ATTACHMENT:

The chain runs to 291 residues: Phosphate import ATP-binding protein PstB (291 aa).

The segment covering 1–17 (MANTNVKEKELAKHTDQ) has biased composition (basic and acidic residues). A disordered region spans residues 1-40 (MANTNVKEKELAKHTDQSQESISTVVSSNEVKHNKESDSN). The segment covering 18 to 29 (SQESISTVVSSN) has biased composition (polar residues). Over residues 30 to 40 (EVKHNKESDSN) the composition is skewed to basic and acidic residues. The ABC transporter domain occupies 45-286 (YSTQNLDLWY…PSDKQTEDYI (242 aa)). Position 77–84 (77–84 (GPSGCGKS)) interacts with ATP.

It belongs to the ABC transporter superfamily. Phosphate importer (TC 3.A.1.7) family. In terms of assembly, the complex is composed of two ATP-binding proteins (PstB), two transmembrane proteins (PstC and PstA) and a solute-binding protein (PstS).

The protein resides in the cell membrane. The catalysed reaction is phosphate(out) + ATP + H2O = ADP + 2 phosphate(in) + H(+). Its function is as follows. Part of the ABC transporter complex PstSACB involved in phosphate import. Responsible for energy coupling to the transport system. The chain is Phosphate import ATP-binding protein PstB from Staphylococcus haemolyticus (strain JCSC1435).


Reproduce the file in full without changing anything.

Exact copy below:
The chain runs to 291 residues: Phosphate import ATP-binding protein PstB (291 aa).

The segment covering 1–17 (MANTNVKEKELAKHTDQ) has biased composition (basic and acidic residues). A disordered region spans residues 1-40 (MANTNVKEKELAKHTDQSQESISTVVSSNEVKHNKESDSN). The segment covering 18 to 29 (SQESISTVVSSN) has biased composition (polar residues). Over residues 30 to 40 (EVKHNKESDSN) the composition is skewed to basic and acidic residues. The ABC transporter domain occupies 45-286 (YSTQNLDLWY…PSDKQTEDYI (242 aa)). Position 77–84 (77–84 (GPSGCGKS)) interacts with ATP.

It belongs to the ABC transporter superfamily. Phosphate importer (TC 3.A.1.7) family. In terms of assembly, the complex is composed of two ATP-binding proteins (PstB), two transmembrane proteins (PstC and PstA) and a solute-binding protein (PstS).

The protein resides in the cell membrane. The catalysed reaction is phosphate(out) + ATP + H2O = ADP + 2 phosphate(in) + H(+). Its function is as follows. Part of the ABC transporter complex PstSACB involved in phosphate import. Responsible for energy coupling to the transport system. The chain is Phosphate import ATP-binding protein PstB from Staphylococcus haemolyticus (strain JCSC1435).